In many countries, the retirement system consists of three pillars: state pension, occupational pension and private pension. The risk of a higher life expectancy, therefore, creates challenges not only for the individual who needs an income for a period longer than expected after retirement, but also for the government, corporations offering occupational pensions, pension funds and life insurers who face retirement-related liabilities that increase as a result of improved life expectancy. This means that substantial longevity risks are held outside the insurance industry. Especially for corporations and pension funds this is potentially problematic as the future life expectancy is hard to determine and the uncertainty about future liabilities makes mergers and acquisitions difficult. In addition, corporations are frequently pressurised from shareholders to focus on their core business and not on pensions.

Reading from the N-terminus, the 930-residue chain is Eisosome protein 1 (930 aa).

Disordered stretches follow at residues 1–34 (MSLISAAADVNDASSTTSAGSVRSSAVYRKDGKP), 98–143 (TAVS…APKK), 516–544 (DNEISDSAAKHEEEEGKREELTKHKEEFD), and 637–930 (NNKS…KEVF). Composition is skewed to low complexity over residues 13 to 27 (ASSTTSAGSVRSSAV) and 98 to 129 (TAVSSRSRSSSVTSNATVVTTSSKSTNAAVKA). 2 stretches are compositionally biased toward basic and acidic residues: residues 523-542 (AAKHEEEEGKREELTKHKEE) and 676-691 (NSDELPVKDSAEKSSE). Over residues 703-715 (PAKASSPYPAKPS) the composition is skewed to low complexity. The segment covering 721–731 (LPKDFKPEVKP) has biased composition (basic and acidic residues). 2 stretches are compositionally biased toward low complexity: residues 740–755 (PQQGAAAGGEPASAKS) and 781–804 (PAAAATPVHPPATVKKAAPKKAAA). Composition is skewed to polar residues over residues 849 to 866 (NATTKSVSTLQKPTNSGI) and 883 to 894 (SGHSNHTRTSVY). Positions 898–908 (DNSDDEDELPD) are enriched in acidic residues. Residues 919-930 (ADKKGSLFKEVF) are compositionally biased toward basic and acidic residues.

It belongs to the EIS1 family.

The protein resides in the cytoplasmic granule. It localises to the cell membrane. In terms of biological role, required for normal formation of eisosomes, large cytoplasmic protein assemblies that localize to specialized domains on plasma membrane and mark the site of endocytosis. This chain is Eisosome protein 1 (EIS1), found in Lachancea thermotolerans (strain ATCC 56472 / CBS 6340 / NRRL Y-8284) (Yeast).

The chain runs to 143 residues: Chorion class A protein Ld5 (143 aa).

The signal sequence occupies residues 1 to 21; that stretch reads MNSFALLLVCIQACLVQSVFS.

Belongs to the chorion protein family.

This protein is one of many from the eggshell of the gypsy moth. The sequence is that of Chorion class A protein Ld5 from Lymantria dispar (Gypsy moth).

Longevity risk transfer
During the last years various solutions have been developed to transfer the longevity risk. The main solution available to pension schemes and insurance companies only wanting to transfer longevity risk, but no investment risk, is the regular premium annuity treaty. A regular premium annuity treaty is a reassurance structure which involves the client paying a pre-agreed fixed premium cash flow plus an additional fee to the reinsurer. The reinsurer in return pays the annuity payments for the remainder of the pensioners’ lives. Both payments are netted.